Flight Card Process
Listed below are the PSR Flight Card Instructions. A condensed version is on the back of every flight card. We will be keeping two Launch Sign-in sheets at every event; one will be for members, and the other will be for guests. Spectators do not need to sign in. Also, you will receive a layout of the launch site. Everyone is encouraged to help out during set up. Please report an hour early if you care to help out.
LCO = Launch Control Officer
RSO = Range Safety Officer
- Prepping the Rocket: It’s a good idea to make a simple personal checklist. We would hate to see people launch a rocket only to find out that their parachute burns up and their rocket crashes because they forgot to put wadding in it. It is okay to install your motor in the rocket while you are prepping; this will speed up the launching process. We don’t want you to be running back to your car while you are in the launch area because you forgot something. Smoking or open flames will not be permitted in the launching area, prepping area or within twenty-five feet of any rocket motors. Now is the time to install your Estes Solar igniter or Aerotech Copperhead igniter. If you are using low current igniters (i.e. flashbulb or electric matches), we recommend that you do not install your igniter yet, due to safety reasons. More on that later.
- Filling out the flight card: The top portion of the card is all about rockets with motors A thru D. No one will be permitted to launch a rocket until the card is filled out satisfactorily and given to the LCO for approval. On the flight card you will notice there is an area in the top section for the length and diameter of your rocket. It is a wise idea to have a measuring tape or a ruler in your flight box for this purpose. A thru D motor rockets do not need to fill out the middle portion of the sheet; this section is for complex rockets. Everyone is encouraged to add to the middle section, even if it is an A thru D motor rocket, and even if it isn’t complex. You will notice a box in the middle for total motor Ns. This information is available to everyone. It should be in your NAR or Tripoli Membership packet, and it is usually noted in motor packs, too. This information will help us should we decide to have a launch follow-up printed. Knowing the Ns, we can sit down at the end of the day or sometime later to come up with an average amount of propellant burned, i.e. We launched a total of 17 rockets. We burned 420 newton/sec of propellant. 10-B motors, 5-C motors and 2-G motors. This is an average of 24.7 newton/sec, or a motor in the E range.We feel this is something to consider. The bottom section is for RSO and LCO use only.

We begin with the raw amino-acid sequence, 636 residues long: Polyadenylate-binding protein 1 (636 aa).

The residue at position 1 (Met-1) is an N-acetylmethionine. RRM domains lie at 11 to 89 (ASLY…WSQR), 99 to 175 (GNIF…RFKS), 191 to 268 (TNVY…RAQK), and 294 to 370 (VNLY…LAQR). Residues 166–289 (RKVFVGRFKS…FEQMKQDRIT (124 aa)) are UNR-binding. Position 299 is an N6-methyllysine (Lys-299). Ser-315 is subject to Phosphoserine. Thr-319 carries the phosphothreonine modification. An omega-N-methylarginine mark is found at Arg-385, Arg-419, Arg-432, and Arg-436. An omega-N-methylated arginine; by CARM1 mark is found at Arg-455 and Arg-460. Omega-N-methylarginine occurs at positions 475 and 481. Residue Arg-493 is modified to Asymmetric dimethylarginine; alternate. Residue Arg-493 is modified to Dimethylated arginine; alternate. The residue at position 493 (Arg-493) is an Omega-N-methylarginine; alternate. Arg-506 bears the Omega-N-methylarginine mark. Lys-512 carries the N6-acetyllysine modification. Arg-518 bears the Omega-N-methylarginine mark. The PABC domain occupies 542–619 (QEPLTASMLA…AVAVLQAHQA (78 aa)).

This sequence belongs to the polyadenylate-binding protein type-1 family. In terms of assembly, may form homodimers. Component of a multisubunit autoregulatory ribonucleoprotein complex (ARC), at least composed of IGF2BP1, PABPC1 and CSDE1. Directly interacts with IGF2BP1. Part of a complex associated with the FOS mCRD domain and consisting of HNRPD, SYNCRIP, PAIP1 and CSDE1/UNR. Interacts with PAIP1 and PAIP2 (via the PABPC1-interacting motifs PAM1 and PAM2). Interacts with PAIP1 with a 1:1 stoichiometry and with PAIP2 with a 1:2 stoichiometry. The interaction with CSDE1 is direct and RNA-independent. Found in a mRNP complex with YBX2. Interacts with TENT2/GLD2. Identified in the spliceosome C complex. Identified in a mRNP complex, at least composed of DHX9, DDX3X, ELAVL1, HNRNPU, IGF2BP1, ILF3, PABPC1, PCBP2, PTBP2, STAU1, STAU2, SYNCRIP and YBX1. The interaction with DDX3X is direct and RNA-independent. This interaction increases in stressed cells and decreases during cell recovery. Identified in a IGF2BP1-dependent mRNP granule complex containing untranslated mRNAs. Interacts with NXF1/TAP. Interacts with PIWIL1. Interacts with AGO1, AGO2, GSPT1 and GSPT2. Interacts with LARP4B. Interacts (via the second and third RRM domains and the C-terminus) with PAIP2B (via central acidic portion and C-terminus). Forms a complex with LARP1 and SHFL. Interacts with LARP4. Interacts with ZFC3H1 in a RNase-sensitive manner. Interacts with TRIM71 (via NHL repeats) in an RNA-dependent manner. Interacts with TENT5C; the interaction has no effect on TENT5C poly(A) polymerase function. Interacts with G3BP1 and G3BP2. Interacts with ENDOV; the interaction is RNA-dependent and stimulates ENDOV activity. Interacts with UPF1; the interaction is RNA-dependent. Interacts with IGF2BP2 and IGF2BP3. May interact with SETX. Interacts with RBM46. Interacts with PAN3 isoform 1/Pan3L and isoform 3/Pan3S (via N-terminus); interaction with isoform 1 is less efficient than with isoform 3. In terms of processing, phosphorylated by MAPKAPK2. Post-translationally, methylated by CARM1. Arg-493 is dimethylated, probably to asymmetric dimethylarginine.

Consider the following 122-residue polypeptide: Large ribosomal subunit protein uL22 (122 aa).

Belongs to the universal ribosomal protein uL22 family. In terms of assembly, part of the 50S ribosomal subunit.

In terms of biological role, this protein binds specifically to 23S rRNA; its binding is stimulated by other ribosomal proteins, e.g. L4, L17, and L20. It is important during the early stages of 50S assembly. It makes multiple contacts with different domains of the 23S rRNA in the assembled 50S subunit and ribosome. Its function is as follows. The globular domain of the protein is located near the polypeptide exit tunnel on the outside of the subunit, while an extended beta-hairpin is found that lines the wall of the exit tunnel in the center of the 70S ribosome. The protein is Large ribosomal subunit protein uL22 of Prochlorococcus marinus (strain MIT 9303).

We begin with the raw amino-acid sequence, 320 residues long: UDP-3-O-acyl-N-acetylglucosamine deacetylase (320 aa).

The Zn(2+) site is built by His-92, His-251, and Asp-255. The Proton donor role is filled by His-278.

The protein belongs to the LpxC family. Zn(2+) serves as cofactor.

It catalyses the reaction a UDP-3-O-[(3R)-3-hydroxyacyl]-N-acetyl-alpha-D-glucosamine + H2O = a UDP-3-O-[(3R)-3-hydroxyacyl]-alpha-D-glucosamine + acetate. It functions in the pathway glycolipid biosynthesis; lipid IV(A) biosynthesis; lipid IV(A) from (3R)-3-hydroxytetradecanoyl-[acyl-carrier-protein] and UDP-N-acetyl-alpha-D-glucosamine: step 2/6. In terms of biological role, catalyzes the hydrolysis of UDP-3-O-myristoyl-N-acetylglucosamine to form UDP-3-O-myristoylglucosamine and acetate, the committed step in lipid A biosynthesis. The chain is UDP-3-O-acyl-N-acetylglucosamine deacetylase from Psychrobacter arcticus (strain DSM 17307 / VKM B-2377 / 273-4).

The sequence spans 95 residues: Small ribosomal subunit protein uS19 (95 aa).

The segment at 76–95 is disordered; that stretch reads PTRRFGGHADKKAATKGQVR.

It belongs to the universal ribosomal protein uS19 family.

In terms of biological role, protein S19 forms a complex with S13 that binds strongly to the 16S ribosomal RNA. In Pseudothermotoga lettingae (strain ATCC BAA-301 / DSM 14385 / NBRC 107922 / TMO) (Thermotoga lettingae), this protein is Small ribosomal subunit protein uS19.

- Getting RSO approval for complex rockets: This is standard. We encourage anyone wanting help from the RSO to feel free to ask for help, even if it is not a complex rocket. We all learn before, and sometimes after, a mistake. We all make them. Reducing mistakes is what will keep people from getting hurt. This has a potential of being bad for everyone, especially if we lose our club launch privileges… Safety is key! Just remember, you don’t have to do this unless it is a complex rocket. Also, if the LCO feels the RSO should inspect a rocket for any reason, his direction should be granted. This is not a bad thing. There’s no reason we can’t be safe and still have tons of quality fun.
- Place the rocket on launch pad: We’ve all done this. Note: If you are using any of the low current igniters described above, now is the time to install them.
- Give your completed card to the LCO: Nobody will be permitted to launch until the information on the card has been verified by the LCO regardless if the RSO has given approval. If you want to duplicate the information on the card for you own records, do so before you give it to the LCO.
- Launch only after the LCO countdown reaches zero: “Common sense.”
Below the instructions located on the back of the flight cards, you will notice what one would consider a complex rocket to be. Also note that we have written that the “RSO recommends the use of VCP (Visual Center of Pressure) program, Rocksim, or similar to verify complex rocket integrity.” There is plenty of shareware available online, such as VCP.
It’s neat to design rockets on the computer. It can give you altitude estimates for any given motor installed in your rocket. It gives you the approximate mass based on average building skills and it will give you an idea of how far you will have to walk to find your rocket with a given wind speed. You can even override the mass measurement and put it in yourself, if you weigh your rocket. The RSO has offered the use of his scale at launch events. Using this information makes it easier to make more exact altitude predictions and the benefit of knowing how stable your rocket is, whether it’s a kit or a scratch build, whether it takes A or G motors. The more we know, the safer we are.
Whether we build kits and keep it simple or build something that exists only in our minds, whether we use software or not, whether we launch A’s or G’s or anything bigger or between, we can make rocketry as technical as we want or as simple as it can be. There are tons of tools at your disposal for your abilities. Don’t feel forced to use them. It’s entirely up to you.